"Russia, if you are listening, I hope that you are able to find the 30,000 e-mails that are missing. I think you will probably be rewarded mightily by our press."
On the same day then-candidate Donald Trump made this appeal, a hacking operation commenced and the special counsel's subsequent indictment resulted in charges against the Russians. Clearly, the counsel's office did not address the connection between what Trump said and activity of the Russian operatives who successfully breached Hillary Clinton's office servers. Robert Mueller has spoken of Russia's systematic efforts to interfere in the 2016 election, and Trump's recent response to ABC's George Stephanopoulos' question about whether Trump would accept "dirt" from a foreign nation about an opponent has raised concerns among the electorate.
Mueller was not able to prove beyond a reasonable doubt "that the June 9 meeting participants had general knowledge that their conduct was unlawful." Mueller also concluded that because Donald Trump Jr. had misled the press and not the Congress or special counsel, the "adoption" story did not constitute an obstruction of justice. In effect, Mueller has said Trump campaign participants who met with Russian lawyer Natalia Veselnitskaya at Trump Tower on June 9, 2016, were not familiar with the ban on foreign meddling in the U.S. electoral process. The Mueller Report may have cleared the Trump campaign of conspiring with the Russian operatives, yet concerns about future foreign meddling in our democratic process are very real.
The cyber threat from Russia involves more than just a social media campaign to sow discord, and is not limited to the hacking of DNC emails. In December 2015, a massive power blackout in the Ukraine was attributed to Russian malware. The Obama administration said Russian hackers intended to target the power grid infrastructure in the U.S., and by 2017, a joint report issued by the FBI and Department of Homeland Security announced that hackers have been penetrating the computer networks of companies that operate energy production facilities and manufacturing plants. And it is somewhat alarming when subsequent public government warnings cite specific malware they want operators to look for in their computer networks.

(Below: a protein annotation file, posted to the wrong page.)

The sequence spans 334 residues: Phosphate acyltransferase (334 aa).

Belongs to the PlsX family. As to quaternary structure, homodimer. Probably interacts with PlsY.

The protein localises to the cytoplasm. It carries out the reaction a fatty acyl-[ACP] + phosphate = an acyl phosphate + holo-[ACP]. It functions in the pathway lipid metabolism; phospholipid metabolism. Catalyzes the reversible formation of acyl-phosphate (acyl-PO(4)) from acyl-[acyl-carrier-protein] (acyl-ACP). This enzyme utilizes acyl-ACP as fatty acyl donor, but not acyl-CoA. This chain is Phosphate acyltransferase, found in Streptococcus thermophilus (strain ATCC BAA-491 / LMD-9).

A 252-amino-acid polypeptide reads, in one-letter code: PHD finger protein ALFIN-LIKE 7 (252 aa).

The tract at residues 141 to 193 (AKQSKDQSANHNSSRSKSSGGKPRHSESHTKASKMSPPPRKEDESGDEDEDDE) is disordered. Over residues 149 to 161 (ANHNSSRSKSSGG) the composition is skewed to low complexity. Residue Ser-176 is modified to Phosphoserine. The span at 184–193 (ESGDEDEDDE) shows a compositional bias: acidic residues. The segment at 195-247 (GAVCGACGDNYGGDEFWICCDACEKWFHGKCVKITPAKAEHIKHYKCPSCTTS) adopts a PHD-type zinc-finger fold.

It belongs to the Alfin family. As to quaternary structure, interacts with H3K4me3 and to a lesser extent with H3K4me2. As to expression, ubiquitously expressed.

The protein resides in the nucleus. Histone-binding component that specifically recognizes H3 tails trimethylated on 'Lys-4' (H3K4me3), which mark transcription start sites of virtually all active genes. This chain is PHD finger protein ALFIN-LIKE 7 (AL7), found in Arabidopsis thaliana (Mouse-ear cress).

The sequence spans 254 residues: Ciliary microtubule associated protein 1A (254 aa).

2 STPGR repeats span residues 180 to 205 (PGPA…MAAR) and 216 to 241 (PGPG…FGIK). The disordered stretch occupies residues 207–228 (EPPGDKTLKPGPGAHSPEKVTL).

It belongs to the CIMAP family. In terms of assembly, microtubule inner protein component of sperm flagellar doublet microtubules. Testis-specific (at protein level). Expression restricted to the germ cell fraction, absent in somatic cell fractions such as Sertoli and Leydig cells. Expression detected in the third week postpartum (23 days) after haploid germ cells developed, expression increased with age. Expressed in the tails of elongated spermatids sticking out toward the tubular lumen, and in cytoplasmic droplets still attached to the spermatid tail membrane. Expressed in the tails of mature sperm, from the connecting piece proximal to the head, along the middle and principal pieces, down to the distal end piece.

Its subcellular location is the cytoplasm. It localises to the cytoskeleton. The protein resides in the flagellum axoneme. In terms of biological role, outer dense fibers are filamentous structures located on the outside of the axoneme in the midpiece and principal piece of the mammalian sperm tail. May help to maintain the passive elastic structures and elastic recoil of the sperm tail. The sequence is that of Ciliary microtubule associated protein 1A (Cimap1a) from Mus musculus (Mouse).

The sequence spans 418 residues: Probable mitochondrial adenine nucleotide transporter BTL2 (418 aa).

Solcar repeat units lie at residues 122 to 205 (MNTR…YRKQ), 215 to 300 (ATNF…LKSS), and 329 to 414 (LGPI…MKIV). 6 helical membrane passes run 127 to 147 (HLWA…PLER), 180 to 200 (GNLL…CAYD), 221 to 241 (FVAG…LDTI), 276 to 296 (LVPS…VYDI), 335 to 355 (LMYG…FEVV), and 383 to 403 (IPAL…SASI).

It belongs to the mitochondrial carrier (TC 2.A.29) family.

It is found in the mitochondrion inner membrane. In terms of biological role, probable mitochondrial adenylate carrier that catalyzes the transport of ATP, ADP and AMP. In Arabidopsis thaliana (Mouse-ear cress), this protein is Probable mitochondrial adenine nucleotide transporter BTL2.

The Office of the Director for National Intelligence, in its threat assessment, included a warning about the Russian government's capability to execute cyberattacks in the U.S. on critical infrastructure. A recent initiative by U.S. Cyber Command has been escalating attacks on the Russian power grid, and the New York Times, on June 15, 2019, published a report on the initiative that sent Trump into a twitter tirade. It seems the ability of malware placement on the part of both the U.S. and Russia, to disrupt the infrastructure in the event of a major conflict, has become the arms-race equivalent of cyber aggression between the superpowers.
Trump is clearly not embracing the Cyber Command initiative, as his tweet of "This is a virtual act of treason!" demonstrates, and Trump seems to be extremely uneasy with the fact that Russia is now aware of our cyber defense. I would think a U.S. president would be on board with a cyber program to counter what is a real-world threat from Russia, and legal authority that was inserted into a military authorization bill empowers these new cyber actions without permission from the White House or Congress. It is very disconcerting when Pentagon officials are keeping Trump in the dark about new cyber counter measures, but we have a president who mentioned a sensitive operation in Syria to the Russian foreign minister in 2017.
Remember, it took an overwhelming veto-proof majority in Congress to prevent Trump from lifting Russian sanctions, and it will take that same bipartisan effort to effect proper election security measures. And as FBI Director Christopher Wray has said, protecting the 2018 U.S. midterm elections from foreign meddling was a "dress rehearsal for the big show."
Brent Been is a Tahlequah educator who is currently teaching at Alice Robertson Junior High in Muskogee.